Battle of Bingen

From:
SECOND UNITED STATES CAVALRY – A HISTORY
Compiled, edited and published by Historical Section, Second Cavalry Association
Maj. A. L. Lambert and Cpt. G. B. Layton, 2d Cavalry

WWIITroop B, 42d Squadron

20 March 1945

The town of Bingen (map V)(map 37) is a rail, water and general communications center on the Rhine at the mouth of the Nahe river. Surrounding Bingen are the towns of Dietersheim (map 37), Budesheim (map 37) and Kempten (map 37).

On the morning of 20 March, the TD Platoon of F Troop, and the assault guns of E Troop, were deployed on the high ground north of the Nahe river where it joins the Rhine. They were trained on the locality of Bingen, prepared to support the attack of the 42d Squadron.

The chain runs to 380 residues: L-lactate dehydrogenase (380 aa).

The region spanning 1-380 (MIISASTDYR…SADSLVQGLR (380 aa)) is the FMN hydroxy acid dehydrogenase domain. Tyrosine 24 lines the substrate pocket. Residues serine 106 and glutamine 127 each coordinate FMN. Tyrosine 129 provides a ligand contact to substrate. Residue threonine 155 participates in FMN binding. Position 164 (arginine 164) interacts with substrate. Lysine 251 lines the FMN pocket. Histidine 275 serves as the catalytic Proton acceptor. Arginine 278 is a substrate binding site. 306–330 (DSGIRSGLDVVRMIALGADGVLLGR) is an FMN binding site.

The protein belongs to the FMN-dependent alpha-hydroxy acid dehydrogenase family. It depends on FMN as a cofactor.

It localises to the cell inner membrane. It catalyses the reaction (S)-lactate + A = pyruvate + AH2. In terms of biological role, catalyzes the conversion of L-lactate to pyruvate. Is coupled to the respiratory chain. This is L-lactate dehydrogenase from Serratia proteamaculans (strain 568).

Troop B, reinforced, crossed the Nahe at Bretzenheim (map 37) and attacked north. This force moved toward Bingen via Dietersheim (map 37) and Budesheim. First enemy opposition was encountered on the outside of Dietersheim, just after we passed through that town. The enemy outposts had blown the RR trestle bridges over all roads leading to Dietersheim and Bingen. The blocking of these underpasses proved a very effective roadblock, since the RR embankment was too high for our tanks to climb. While we were held up in front of these obstacles, enemy artillery sporadically hammered our column. One of the blocks was finally cleared by alternately firing the 75mm from the light tanks into the debris and then using the beef and brawn of man power to clear the rubble. On the other side of this block was an enemy machine gun position which quickly surrendered after a fierce exchange of fire. The ground between the RR and Budesheim was as flat as a pancake, and as previously planned, the recon platoon left their vehicles behind and accompanied the tanks, first riding them and then on foot. The tanks advanced in a line across country, firing at likely enemy positions as they drove.